Absinthe recipe from Môtiers

Below is the recipe of the late Georges Matthey-Claudet, a real "resister" as they are still known in the Val-de-Travers, a red-headed coppersmith from the village of Môtiers who specialised in making banned stills and the Green Fairy. It was handed on to Pierre-André Delachaux by Matthey-Claudet's daughter:

Place in a 60-litre still:

15 litres of 95% proof pure alcohol

25 litres of water

Add the "blanquette" from the previous distillation (about a litre)

3 handfuls of Common wormwood

1 handful of Roman wormwood

2 kg anise

1 kg fennel

1 handful of hyssop

1 handful of lemon balm

1 handful of mint


Mme Matthey-Claudet explains her father's production secrets: "At the beginning of the distillation process, it smells very strongly of alcohol. By the end, there are a whole range of aromas. This is when you have to watch it really carefully and repeatedly taste the "blanquette" which is running clear because the alcohol content is being rapidly reduced. As soon as it's bordering on a liquorice-like taste, the container must be removed but another one should be slid under the cooler to continue distilling all the remaining alcohol because these "aftertastes" are essential for the next distillation and will give it a rounded, harmonious and velvety bouquet.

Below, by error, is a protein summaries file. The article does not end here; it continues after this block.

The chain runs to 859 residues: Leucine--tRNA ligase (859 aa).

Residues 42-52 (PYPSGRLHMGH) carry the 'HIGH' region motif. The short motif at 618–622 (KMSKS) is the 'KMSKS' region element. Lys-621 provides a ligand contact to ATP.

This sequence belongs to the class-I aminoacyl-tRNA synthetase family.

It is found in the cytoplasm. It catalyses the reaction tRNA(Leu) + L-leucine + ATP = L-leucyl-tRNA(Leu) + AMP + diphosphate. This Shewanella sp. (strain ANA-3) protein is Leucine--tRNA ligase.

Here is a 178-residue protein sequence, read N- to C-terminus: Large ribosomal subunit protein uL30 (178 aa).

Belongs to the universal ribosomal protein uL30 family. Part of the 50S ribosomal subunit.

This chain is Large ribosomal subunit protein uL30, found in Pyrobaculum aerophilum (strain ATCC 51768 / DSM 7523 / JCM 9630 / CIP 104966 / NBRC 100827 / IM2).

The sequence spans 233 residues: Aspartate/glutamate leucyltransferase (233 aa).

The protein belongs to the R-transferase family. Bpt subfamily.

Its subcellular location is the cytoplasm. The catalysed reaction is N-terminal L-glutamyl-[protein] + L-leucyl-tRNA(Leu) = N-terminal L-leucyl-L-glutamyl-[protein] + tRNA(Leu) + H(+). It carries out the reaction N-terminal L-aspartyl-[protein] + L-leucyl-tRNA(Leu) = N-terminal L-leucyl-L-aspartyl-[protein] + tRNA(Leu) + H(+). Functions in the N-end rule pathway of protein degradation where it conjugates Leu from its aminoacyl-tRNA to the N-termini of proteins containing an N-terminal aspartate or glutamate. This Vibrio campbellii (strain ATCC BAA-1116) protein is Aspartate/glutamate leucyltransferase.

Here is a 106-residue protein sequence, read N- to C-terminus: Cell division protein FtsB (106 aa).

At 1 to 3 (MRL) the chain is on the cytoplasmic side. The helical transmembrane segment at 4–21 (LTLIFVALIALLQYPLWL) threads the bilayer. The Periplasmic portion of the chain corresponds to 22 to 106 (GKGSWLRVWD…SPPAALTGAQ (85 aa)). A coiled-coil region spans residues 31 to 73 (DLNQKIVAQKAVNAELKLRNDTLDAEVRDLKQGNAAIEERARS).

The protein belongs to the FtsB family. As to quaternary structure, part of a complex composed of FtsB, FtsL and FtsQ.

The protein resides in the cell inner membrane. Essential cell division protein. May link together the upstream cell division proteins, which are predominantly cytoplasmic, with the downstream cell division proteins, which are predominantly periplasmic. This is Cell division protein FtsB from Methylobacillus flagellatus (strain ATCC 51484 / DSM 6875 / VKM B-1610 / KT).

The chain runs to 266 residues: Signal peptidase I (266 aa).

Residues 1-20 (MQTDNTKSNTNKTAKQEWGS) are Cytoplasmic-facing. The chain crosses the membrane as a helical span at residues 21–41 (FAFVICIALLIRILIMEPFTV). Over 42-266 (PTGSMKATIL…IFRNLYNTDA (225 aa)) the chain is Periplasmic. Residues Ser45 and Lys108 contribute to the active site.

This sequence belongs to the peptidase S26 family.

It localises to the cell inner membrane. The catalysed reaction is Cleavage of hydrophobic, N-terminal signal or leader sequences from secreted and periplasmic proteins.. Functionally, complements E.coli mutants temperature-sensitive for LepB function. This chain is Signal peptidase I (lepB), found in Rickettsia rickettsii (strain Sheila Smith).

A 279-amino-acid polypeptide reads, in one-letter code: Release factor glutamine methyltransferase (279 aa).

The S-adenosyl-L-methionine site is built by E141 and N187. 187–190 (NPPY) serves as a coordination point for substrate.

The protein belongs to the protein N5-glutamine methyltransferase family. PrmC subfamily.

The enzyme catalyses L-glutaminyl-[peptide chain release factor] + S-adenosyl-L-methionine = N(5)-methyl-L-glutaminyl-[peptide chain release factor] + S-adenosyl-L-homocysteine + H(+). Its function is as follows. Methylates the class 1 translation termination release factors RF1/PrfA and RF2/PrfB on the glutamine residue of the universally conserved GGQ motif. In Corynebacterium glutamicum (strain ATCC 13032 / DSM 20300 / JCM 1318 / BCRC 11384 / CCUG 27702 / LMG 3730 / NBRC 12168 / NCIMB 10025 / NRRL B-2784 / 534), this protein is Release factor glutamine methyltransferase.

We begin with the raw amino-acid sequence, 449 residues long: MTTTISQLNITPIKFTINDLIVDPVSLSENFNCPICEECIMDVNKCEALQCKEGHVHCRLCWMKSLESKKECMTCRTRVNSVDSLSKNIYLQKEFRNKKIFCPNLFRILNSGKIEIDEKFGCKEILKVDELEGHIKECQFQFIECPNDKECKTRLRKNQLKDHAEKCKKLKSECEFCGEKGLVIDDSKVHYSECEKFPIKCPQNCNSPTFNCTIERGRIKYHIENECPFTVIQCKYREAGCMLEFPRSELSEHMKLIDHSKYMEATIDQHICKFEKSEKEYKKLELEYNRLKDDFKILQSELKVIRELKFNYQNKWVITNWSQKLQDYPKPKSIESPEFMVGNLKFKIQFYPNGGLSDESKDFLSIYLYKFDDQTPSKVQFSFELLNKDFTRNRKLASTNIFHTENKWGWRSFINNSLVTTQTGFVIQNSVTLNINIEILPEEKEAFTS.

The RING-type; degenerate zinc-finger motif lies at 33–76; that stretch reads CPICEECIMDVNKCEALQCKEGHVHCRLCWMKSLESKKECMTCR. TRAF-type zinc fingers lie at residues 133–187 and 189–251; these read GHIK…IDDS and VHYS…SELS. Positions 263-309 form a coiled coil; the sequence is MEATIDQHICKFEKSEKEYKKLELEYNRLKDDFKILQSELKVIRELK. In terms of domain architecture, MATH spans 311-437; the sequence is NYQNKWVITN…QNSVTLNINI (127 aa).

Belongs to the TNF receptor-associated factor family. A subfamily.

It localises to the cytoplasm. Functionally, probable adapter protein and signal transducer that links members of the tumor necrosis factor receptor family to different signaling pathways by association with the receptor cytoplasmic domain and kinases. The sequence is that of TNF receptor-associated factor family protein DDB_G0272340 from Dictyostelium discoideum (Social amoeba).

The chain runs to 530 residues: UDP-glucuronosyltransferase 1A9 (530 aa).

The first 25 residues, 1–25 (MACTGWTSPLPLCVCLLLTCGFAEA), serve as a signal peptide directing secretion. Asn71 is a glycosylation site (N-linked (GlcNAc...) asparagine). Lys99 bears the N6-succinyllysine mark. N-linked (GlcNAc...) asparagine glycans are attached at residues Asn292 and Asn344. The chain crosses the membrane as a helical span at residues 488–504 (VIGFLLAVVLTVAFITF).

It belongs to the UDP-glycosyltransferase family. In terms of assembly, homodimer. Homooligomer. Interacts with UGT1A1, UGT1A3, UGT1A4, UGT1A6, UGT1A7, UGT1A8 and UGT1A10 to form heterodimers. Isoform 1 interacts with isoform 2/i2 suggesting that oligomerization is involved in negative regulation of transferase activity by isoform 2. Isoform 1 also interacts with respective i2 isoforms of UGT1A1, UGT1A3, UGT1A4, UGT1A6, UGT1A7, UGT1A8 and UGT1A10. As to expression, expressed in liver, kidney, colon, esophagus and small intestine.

My father coloured his absinthe using an original method. As the transparent liquid left the still, he funnelled it into a demijohn that he'd filled with Roman wormwood, lemon balm and hyssop. It was a traditional colouring method that other distillers replaced with chemical colouring. As a result the absinthe he produced really deserved its name of "Green Fairy".



Source : Pierre-André Delachaux Lettres à un amateur d'absinthe . 2002